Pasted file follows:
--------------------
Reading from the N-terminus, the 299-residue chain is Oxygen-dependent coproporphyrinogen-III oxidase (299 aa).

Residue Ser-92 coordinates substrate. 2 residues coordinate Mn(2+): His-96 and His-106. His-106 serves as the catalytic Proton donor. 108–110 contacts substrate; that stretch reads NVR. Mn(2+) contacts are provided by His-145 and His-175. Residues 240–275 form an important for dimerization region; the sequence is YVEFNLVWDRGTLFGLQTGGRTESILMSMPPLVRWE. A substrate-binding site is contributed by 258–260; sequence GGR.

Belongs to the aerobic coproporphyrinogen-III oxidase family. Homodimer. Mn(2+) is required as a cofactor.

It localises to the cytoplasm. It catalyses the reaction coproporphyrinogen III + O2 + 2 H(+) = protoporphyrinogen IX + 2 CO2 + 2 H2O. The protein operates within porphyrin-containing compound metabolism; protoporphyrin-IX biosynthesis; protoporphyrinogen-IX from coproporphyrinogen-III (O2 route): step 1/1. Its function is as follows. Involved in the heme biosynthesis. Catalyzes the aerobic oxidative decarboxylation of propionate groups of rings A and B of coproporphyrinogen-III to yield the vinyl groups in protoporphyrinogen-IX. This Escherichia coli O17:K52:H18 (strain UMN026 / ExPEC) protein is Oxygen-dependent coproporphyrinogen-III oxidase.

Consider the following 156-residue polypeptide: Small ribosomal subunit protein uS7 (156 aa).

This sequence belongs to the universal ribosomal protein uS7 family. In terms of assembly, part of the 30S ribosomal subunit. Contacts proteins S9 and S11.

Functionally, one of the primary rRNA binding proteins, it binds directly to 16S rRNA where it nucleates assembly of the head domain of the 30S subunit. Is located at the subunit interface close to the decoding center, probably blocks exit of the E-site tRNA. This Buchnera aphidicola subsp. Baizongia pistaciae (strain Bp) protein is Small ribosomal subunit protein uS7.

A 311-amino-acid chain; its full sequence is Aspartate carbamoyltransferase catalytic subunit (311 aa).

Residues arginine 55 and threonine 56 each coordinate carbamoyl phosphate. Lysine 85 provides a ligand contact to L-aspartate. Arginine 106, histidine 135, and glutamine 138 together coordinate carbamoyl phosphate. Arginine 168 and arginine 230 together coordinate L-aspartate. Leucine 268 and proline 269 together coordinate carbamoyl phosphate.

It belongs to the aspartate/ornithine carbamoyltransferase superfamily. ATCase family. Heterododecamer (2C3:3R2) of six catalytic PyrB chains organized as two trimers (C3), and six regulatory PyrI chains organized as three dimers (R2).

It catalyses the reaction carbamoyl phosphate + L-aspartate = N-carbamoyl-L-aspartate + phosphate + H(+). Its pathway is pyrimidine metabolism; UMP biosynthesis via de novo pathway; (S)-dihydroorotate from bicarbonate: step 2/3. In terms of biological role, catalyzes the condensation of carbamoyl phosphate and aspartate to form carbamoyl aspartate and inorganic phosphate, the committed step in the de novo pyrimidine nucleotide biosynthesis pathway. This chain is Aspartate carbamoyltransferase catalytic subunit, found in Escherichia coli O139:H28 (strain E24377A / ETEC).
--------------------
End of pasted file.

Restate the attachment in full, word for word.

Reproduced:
Reading from the N-terminus, the 299-residue chain is Oxygen-dependent coproporphyrinogen-III oxidase (299 aa).

Residue Ser-92 coordinates substrate. 2 residues coordinate Mn(2+): His-96 and His-106. His-106 serves as the catalytic Proton donor. 108–110 contacts substrate; that stretch reads NVR. Mn(2+) contacts are provided by His-145 and His-175. Residues 240–275 form an important for dimerization region; the sequence is YVEFNLVWDRGTLFGLQTGGRTESILMSMPPLVRWE. A substrate-binding site is contributed by 258–260; sequence GGR.

Belongs to the aerobic coproporphyrinogen-III oxidase family. Homodimer. Mn(2+) is required as a cofactor.

It localises to the cytoplasm. It catalyses the reaction coproporphyrinogen III + O2 + 2 H(+) = protoporphyrinogen IX + 2 CO2 + 2 H2O. The protein operates within porphyrin-containing compound metabolism; protoporphyrin-IX biosynthesis; protoporphyrinogen-IX from coproporphyrinogen-III (O2 route): step 1/1. Its function is as follows. Involved in the heme biosynthesis. Catalyzes the aerobic oxidative decarboxylation of propionate groups of rings A and B of coproporphyrinogen-III to yield the vinyl groups in protoporphyrinogen-IX. This Escherichia coli O17:K52:H18 (strain UMN026 / ExPEC) protein is Oxygen-dependent coproporphyrinogen-III oxidase.

Consider the following 156-residue polypeptide: Small ribosomal subunit protein uS7 (156 aa).

This sequence belongs to the universal ribosomal protein uS7 family. In terms of assembly, part of the 30S ribosomal subunit. Contacts proteins S9 and S11.

Functionally, one of the primary rRNA binding proteins, it binds directly to 16S rRNA where it nucleates assembly of the head domain of the 30S subunit. Is located at the subunit interface close to the decoding center, probably blocks exit of the E-site tRNA. This Buchnera aphidicola subsp. Baizongia pistaciae (strain Bp) protein is Small ribosomal subunit protein uS7.

A 311-amino-acid chain; its full sequence is Aspartate carbamoyltransferase catalytic subunit (311 aa).

Residues arginine 55 and threonine 56 each coordinate carbamoyl phosphate. Lysine 85 provides a ligand contact to L-aspartate. Arginine 106, histidine 135, and glutamine 138 together coordinate carbamoyl phosphate. Arginine 168 and arginine 230 together coordinate L-aspartate. Leucine 268 and proline 269 together coordinate carbamoyl phosphate.

It belongs to the aspartate/ornithine carbamoyltransferase superfamily. ATCase family. Heterododecamer (2C3:3R2) of six catalytic PyrB chains organized as two trimers (C3), and six regulatory PyrI chains organized as three dimers (R2).

It catalyses the reaction carbamoyl phosphate + L-aspartate = N-carbamoyl-L-aspartate + phosphate + H(+). Its pathway is pyrimidine metabolism; UMP biosynthesis via de novo pathway; (S)-dihydroorotate from bicarbonate: step 2/3. In terms of biological role, catalyzes the condensation of carbamoyl phosphate and aspartate to form carbamoyl aspartate and inorganic phosphate, the committed step in the de novo pyrimidine nucleotide biosynthesis pathway. This chain is Aspartate carbamoyltransferase catalytic subunit, found in Escherichia coli O139:H28 (strain E24377A / ETEC).